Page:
• Medicare: Medicare is conditional coverage.  If conditions exist, it may pay for certain skilled nursing or home health care.  If the senior adult does not qualify, it may not pay for daily living care or other luxury items.  Visit www.medicare.gov to see if you meet the eligibility conditions for coverage
  • Medicaid: Medicaid is primarily a state program and its coverage varies greatly from state to state.  Generally, eligibility is income-based with the most help being offered to those with low incomes and limited resources.
  • PACE:  Medicaid.gov defines the Programs of All-Inclusive Care for the Elderly (PACE) as a program that “provides comprehensive medical and social services to certain frail, community-dwelling elderly individuals, most of whom are dually eligible for Medicare and Medicaid benefits.”  A successful applicant must be 55 or older, live in a PACE service area, be eligible for nursing home care, and be able to live safely in the community.  According to my brief research on the program, only one Missouri location exists (Alexian Brothers Community Services-St. Louis, St. Louis, MO).
  • Veterans benefits: The Department of Veterans Affairs (VA) does offer some of its participants long-term care if they are eligible.  Make sure these benefits don’t conflict with your other forms of coverage like long-term care insurance, Medicare and Medicaid.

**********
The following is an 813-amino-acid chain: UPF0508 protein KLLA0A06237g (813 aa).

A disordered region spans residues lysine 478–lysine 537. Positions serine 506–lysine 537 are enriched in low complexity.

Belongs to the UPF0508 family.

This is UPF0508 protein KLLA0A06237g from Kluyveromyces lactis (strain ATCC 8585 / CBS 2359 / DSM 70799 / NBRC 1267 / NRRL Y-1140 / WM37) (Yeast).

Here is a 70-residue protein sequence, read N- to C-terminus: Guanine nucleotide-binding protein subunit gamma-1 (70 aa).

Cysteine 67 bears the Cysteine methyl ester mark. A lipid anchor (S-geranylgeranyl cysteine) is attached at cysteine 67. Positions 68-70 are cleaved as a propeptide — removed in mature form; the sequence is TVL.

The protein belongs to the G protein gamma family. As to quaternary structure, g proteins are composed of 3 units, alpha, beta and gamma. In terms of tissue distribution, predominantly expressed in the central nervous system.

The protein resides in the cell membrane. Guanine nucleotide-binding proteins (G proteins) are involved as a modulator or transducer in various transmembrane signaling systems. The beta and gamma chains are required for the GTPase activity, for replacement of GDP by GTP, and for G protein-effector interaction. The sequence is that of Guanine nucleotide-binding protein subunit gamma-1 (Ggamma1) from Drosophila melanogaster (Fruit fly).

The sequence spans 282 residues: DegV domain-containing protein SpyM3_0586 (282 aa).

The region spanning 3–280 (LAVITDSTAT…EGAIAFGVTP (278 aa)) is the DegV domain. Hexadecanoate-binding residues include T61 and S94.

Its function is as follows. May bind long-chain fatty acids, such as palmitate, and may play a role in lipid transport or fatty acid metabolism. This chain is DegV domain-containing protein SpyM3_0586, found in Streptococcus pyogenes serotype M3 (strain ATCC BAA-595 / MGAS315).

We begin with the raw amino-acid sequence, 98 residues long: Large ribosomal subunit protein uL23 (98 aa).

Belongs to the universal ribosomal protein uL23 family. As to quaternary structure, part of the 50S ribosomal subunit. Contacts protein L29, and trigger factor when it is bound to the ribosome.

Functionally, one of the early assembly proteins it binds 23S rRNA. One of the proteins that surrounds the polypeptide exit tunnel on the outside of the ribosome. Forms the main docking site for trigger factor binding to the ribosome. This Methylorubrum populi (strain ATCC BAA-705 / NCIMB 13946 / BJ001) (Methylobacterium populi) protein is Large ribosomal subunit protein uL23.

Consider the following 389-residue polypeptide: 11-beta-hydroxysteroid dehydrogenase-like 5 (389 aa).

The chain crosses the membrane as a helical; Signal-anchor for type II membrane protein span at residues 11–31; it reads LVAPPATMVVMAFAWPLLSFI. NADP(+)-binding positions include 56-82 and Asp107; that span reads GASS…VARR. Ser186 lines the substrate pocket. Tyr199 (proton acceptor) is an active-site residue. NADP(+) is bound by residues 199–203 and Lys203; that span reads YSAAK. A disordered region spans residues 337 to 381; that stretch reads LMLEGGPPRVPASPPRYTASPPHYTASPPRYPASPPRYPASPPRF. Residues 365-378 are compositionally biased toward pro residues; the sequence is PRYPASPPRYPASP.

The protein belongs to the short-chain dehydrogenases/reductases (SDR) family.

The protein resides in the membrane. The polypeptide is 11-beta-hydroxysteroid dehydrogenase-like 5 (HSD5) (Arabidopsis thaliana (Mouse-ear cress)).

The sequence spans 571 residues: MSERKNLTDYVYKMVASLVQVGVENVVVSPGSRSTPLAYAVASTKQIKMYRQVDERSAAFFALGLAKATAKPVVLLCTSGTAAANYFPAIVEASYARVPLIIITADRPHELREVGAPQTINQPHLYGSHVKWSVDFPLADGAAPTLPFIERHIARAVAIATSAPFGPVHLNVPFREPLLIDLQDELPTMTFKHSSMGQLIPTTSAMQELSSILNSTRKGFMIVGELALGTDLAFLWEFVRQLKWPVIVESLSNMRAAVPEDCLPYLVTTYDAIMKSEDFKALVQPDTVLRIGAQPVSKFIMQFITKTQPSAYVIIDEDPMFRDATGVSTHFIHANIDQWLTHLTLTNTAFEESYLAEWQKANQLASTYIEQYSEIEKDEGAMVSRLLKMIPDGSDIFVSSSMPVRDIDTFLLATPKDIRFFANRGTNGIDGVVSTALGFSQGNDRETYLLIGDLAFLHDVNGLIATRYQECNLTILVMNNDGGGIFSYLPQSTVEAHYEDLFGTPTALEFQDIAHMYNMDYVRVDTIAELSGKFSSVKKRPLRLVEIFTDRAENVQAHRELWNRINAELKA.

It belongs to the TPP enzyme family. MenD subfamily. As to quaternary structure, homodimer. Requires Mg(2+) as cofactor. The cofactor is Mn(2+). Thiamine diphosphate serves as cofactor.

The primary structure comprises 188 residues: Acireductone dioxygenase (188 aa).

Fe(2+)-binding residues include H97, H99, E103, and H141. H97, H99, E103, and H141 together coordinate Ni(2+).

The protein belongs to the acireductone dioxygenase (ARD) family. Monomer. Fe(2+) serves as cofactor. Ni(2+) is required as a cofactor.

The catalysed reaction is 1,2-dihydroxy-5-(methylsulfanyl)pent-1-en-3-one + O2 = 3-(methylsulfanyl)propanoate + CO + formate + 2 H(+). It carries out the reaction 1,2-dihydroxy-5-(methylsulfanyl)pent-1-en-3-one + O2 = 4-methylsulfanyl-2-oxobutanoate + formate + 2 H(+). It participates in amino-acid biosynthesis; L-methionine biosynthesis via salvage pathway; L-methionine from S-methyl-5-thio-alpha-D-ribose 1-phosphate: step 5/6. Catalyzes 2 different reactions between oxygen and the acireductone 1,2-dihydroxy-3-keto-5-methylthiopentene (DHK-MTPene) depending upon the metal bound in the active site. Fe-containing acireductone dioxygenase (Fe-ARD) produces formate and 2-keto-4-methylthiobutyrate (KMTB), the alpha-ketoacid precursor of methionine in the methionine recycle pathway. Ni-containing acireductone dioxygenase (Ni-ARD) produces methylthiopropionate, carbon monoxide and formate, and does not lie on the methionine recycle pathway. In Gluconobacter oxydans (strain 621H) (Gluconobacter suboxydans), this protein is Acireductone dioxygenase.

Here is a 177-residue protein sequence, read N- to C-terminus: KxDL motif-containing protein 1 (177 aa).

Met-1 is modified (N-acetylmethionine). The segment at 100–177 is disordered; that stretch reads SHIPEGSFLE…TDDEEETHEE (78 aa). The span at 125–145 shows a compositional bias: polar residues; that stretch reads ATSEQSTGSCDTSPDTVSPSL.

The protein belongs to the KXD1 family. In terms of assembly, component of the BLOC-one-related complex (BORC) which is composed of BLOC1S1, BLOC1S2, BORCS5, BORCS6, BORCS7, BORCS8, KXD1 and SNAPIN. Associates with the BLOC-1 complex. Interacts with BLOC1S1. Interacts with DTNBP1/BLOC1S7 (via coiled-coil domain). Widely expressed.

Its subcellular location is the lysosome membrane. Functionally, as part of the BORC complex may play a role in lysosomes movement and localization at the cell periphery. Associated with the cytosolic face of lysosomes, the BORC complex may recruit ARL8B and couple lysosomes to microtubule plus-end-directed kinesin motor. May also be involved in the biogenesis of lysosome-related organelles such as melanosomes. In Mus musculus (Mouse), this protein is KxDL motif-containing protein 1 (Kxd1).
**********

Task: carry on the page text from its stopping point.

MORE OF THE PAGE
• Accelerated Death Benefits: This is a life insurance policy rider that can provide cash advances against future death benefits while the policy holder is still alive.
  • Reverse Mortgages: A reverse mortgage is a type of home loan for older adults that allows an owner to remove equity from a home without selling it.  These loans can sometimes seem too good to be true.  Momma always said, “If it seems too good to be true, it probably is.”

Step 3: Compare the Finances with the Level of Care Required

Not all senior adults will require a long-term care facility.  Several utilize the assistance of less-involved services.  Because there are nearly as many types of long-term care as there are types of seniors in need, you should compare the funds available with the types of various care providers in your area.  The following are just some of the most common forms of long-term care:

  • Community Service Centers: Some communities have service centers that provide meal programs, games and activities and transportation services among other things.  These less invasive services can supplement home health care to keep costs down.